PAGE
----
With three women dying at the hands of their partners every day in South Africa, turning the tide on a national crisis of gender-based violence will take more than slogans and summits, and cannot be fully effective without data and performance monitoring to measure the impact of government interventions.
While the budget speech delivered last month mentioned a national strategic plan to “stop the carnage” by September 2019 and welcomed the move to activate “budget support and planning for interventions” addressing Gender-Based Violence (GBV) and femicide, there is a risk of failure unless mechanisms to track the true extent of the problem and the effectiveness of the strategies are in place.
It is not clear how an effective strategy will be developed in the absence of indices and data to contribute to a national monitoring framework with performance indicators to monitor trends, incidence of GBV and measure the impact of interventions. Institutions and resources already existing should be better deployed, coordinated and monitored, rather than creating new and overlapping institutions.
Pointing to the failure to implement resolutions of previous gender summits, the creation of a web of institutional mechanisms, which, if not properly established, will only lead to duplication and overlapping of roles, and ineffective use of resources, culminating in a repetition of the same mistakes.
Gender-based violence affects the very fabric of our society. It is of utmost importance that we establish both policy and institutional responses to measure and effectively reduce the incidence of GBV. It is not simply a phenomenon that occurs at home, it leaves traces across society and costs the nation dearly through a loss of productivity, a rise in absenteeism, and social grant dependence.
Further reliance on the state for health care support, policing and judicial resources, social protection, and insurance places greater demands on already limited state resources. The loss suffered by individual women and children is immeasurable, and not something anyone should be forced to suffer in a civilised society.
Violence against women and children had heightened over the past decade, with South Africa’s femicide rate now five times higher than the global average, and more than one in five women experiencing physical violence, worsening to one in three in low-income areas. The Centre for the Study of Violence and Reconciliation (CSVR) had found that South Africa had the world’s highest rate of rape, estimated at 138 rapes per 100,000 women in 2017.
The statistics point towards a government and society crippled by an inability to protect women and, especially concerning, children. We clearly need to develop more than just reactive slogans and media responses to the incidence of such systemic violations and tragedies. The emphasis should rather be on monitoring the effectiveness and impact of interventions.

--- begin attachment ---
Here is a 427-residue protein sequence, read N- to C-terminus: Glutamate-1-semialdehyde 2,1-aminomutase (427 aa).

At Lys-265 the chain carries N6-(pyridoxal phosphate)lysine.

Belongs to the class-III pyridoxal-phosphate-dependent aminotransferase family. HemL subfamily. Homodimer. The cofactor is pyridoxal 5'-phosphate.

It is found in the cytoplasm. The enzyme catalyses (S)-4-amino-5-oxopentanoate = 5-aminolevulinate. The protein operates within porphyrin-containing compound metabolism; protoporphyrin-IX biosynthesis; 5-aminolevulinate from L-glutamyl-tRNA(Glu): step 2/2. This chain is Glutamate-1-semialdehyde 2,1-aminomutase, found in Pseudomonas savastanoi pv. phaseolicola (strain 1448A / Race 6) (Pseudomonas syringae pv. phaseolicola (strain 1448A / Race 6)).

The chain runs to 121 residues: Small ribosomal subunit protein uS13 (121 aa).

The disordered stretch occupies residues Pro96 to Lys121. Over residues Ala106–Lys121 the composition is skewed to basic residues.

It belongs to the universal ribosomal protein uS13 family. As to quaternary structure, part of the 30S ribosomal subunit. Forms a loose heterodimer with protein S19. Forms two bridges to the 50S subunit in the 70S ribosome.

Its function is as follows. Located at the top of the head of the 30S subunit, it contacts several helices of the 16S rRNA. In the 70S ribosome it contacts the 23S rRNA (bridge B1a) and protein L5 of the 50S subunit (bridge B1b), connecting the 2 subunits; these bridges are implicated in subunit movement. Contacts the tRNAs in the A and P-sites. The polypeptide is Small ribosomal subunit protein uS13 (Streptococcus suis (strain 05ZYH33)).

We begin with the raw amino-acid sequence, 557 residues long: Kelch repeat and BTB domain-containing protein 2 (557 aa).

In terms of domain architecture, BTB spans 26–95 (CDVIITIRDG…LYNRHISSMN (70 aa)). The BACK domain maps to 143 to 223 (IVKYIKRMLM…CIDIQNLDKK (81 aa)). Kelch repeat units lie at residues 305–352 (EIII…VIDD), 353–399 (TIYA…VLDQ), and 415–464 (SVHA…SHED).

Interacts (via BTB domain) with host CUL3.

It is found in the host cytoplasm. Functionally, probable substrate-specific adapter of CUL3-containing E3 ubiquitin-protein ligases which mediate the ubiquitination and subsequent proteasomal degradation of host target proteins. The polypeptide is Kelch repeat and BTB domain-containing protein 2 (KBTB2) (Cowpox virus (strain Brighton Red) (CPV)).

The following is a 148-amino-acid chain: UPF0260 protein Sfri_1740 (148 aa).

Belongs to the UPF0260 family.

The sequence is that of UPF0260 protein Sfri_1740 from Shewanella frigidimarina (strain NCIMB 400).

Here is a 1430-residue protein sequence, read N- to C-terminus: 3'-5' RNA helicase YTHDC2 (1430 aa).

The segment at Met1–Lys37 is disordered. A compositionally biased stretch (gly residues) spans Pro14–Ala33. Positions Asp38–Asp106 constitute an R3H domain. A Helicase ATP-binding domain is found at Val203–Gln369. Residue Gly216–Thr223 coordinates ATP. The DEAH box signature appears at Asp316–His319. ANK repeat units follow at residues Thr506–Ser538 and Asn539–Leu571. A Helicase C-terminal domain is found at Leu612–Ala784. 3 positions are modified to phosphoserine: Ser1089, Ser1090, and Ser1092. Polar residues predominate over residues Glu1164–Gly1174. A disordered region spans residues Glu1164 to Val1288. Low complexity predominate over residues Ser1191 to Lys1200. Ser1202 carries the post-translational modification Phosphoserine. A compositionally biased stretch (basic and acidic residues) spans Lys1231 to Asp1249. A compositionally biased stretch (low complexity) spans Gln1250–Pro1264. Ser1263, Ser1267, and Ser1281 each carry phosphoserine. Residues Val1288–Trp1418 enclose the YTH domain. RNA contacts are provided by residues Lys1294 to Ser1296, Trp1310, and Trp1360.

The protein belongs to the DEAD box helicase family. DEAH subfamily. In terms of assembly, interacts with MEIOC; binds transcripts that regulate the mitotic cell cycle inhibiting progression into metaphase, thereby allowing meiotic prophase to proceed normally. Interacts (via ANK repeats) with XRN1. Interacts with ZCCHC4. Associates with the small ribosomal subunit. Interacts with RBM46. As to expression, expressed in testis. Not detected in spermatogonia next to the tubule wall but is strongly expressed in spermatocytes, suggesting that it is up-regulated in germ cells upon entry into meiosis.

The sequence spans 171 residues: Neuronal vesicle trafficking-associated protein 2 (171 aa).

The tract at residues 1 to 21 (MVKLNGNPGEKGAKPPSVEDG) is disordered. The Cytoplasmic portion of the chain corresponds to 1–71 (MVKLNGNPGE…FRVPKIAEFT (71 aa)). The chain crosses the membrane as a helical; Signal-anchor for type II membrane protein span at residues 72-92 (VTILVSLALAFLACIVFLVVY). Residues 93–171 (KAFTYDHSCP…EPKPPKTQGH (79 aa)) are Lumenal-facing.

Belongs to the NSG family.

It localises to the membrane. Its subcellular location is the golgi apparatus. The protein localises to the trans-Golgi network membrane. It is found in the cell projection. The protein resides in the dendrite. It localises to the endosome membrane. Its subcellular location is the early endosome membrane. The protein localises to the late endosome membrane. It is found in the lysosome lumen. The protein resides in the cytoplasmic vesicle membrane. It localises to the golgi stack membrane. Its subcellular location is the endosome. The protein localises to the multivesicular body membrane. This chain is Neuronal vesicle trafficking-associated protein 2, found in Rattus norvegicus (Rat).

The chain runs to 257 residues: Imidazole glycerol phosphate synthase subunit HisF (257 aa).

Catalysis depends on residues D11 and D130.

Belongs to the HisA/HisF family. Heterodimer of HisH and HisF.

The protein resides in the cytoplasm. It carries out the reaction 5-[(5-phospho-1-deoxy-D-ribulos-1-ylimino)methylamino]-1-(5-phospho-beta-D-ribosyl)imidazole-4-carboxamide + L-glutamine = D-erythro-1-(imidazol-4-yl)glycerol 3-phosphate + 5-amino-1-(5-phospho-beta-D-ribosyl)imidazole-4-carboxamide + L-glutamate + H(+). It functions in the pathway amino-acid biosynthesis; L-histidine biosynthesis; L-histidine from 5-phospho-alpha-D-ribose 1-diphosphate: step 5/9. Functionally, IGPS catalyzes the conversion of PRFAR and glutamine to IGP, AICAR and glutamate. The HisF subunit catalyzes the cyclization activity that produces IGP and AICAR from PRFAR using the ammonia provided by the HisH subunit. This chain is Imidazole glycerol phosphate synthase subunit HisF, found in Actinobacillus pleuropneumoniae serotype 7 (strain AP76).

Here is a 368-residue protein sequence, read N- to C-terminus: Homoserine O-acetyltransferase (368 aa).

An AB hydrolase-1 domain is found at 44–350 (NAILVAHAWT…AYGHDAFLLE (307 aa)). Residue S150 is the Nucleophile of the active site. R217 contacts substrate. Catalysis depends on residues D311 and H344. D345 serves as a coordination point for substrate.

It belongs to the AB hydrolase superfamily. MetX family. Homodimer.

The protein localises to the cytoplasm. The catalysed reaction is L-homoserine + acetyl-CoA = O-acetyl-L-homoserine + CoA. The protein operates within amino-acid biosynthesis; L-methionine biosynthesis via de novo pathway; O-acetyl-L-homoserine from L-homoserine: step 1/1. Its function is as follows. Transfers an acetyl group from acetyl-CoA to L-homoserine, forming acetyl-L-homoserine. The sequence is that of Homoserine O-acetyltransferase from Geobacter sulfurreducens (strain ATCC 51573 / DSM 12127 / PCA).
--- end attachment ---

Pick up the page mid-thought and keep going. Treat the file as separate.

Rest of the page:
More than 10 institutions made up a comprehensive “national gender machinery” to promote gender equality and prevent gender-based violence, including parliamentary committees and structures, the Ministry of Women, Youth and Persons with Disabilities, and the justice cluster.
In December 2018, the President established a 30-member team of experts to assess the status of women in the country, reviewing what the government has done to change the quality of life of women. Improved co-ordination and collaboration between the Ministry of Women, the Commission for Gender Equality, and other gender-related institutions (including this newly appointed task team) will reduce duplication and overlapping of roles.
Resources should be allocated to finance a team of statisticians and researchers within the Department of Women, Youth and Persons with Disabilities working in collaboration with the Auditor General, the Department of Planning, Monitoring and Evaluation, Statistics SA, and the Commission for Gender Equality, to ensure that targets are effectively monitored and that performance is evaluated with measurable indicators.
Ensuring the effectiveness of implementing the decisions of the 2018 GBV Summit include: A national gender monitoring framework be developed and implemented by the Ministry for Women, Youth and Persons with Disabilities in liaison with Statistics South Africa, to gather data on budget expenditure and allocation of resources. The Department of Planning, Monitoring and Evaluation (DPME) in the Presidency should oversee this process, and assist in strengthening the role of the Department of Women, Youth and Persons with Disabilities in meeting gender equality obligations and combating GBV.
A GBV index should be developed, together with the appropriate tools and government mechanisms, to measure the incidence of violence and the success of targeted interventions at both a macro- and micro level. Measuring the effectiveness of key institutions should be done by the state, preferably by the DPME, the department’s location in the Presidency indicating the importance and urgency of the issue.
Information available to the National Treasury on the allocation of expenditure on women and women-owned companies, needs to be collated into provincial and sectoral levels to determine trends within economic nodes. In order to address non-reporting, the Auditor General should require gender-related performance indicators for all departments in local and district municipalities, and should encourage voluntary corporate disclosure using similar indicators.
The South African Police Service should record the prevalence of GBV and violence against women as a stand-alone crime category in order to measure the true extent of GBV.
Dr Nthabiseng Moleko is a Development Economist that serves as a Commissioner of the Commission for Gender Equality and former Deputy Chairperson of the Ikaha TVET College Council.